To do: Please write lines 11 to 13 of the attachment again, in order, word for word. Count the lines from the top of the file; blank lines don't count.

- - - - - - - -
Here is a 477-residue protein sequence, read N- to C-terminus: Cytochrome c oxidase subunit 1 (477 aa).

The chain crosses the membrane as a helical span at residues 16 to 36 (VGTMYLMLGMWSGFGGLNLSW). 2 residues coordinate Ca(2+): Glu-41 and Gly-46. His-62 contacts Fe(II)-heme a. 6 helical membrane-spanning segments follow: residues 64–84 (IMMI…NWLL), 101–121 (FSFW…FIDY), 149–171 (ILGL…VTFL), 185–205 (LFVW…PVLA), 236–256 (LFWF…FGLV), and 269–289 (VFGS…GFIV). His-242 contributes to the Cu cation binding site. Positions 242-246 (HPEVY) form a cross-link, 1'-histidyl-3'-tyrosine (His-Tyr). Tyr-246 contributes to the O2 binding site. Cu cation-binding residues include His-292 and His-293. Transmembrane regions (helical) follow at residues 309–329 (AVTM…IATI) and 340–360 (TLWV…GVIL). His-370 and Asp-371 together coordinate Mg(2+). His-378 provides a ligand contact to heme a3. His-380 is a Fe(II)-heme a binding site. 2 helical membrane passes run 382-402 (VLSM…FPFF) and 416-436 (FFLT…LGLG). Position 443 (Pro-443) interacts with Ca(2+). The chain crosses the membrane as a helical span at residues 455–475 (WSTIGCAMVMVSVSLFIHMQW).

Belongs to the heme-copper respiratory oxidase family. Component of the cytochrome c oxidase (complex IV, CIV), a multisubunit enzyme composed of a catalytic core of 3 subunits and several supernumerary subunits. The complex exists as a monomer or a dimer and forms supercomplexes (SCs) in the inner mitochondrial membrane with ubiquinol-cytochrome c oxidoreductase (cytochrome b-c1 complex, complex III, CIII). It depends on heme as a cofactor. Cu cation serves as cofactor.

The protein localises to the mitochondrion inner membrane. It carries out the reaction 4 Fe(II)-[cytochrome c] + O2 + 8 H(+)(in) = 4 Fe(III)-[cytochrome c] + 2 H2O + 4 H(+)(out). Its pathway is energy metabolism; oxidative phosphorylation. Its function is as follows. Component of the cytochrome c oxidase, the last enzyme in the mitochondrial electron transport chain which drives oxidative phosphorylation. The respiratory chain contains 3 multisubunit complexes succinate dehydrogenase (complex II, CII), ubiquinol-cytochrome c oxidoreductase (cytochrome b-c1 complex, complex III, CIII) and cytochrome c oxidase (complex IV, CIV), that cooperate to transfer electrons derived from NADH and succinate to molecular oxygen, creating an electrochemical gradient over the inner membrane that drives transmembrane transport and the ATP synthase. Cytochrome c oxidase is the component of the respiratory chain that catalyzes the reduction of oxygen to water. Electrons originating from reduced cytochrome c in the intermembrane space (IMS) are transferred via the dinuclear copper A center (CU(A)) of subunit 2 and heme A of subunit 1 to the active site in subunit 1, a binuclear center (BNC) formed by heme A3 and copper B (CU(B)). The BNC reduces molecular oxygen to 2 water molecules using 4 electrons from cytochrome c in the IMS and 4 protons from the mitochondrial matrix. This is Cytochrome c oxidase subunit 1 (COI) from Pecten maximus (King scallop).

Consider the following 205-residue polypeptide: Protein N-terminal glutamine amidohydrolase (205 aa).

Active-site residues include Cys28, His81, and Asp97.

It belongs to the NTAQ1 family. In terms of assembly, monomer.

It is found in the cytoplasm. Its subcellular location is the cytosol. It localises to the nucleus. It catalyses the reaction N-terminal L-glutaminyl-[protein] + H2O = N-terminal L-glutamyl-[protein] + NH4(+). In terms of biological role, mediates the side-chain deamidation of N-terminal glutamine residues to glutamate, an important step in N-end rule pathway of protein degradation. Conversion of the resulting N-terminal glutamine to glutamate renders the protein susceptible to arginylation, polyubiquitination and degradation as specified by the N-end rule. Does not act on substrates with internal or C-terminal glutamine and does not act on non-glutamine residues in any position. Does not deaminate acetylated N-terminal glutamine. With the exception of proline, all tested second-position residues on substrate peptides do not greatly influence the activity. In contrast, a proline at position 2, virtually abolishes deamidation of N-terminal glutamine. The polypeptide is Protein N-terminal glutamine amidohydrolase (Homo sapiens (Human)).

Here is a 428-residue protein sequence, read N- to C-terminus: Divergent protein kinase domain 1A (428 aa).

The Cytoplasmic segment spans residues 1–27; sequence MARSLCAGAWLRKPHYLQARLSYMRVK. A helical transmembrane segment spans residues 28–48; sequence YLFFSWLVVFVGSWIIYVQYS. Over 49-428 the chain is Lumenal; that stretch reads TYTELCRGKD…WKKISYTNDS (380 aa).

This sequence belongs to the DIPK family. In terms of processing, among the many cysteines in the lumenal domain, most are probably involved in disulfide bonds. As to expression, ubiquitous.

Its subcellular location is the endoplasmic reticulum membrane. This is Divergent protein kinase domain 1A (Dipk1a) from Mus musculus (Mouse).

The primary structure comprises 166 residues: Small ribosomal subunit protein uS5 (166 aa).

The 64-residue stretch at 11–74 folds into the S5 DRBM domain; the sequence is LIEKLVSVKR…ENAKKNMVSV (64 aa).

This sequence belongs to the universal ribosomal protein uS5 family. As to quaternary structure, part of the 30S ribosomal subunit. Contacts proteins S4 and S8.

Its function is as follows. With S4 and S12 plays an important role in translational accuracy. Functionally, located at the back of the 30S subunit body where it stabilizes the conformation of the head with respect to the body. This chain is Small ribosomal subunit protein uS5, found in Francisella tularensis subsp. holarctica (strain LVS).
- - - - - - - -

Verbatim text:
This sequence belongs to the DIPK family. In terms of processing, among the many cysteines in the lumenal domain, most are probably involved in disulfide bonds. As to expression, ubiquitous.

Its subcellular location is the endoplasmic reticulum membrane. This is Divergent protein kinase domain 1A (Dipk1a) from Mus musculus (Mouse).

The primary structure comprises 166 residues: Small ribosomal subunit protein uS5 (166 aa).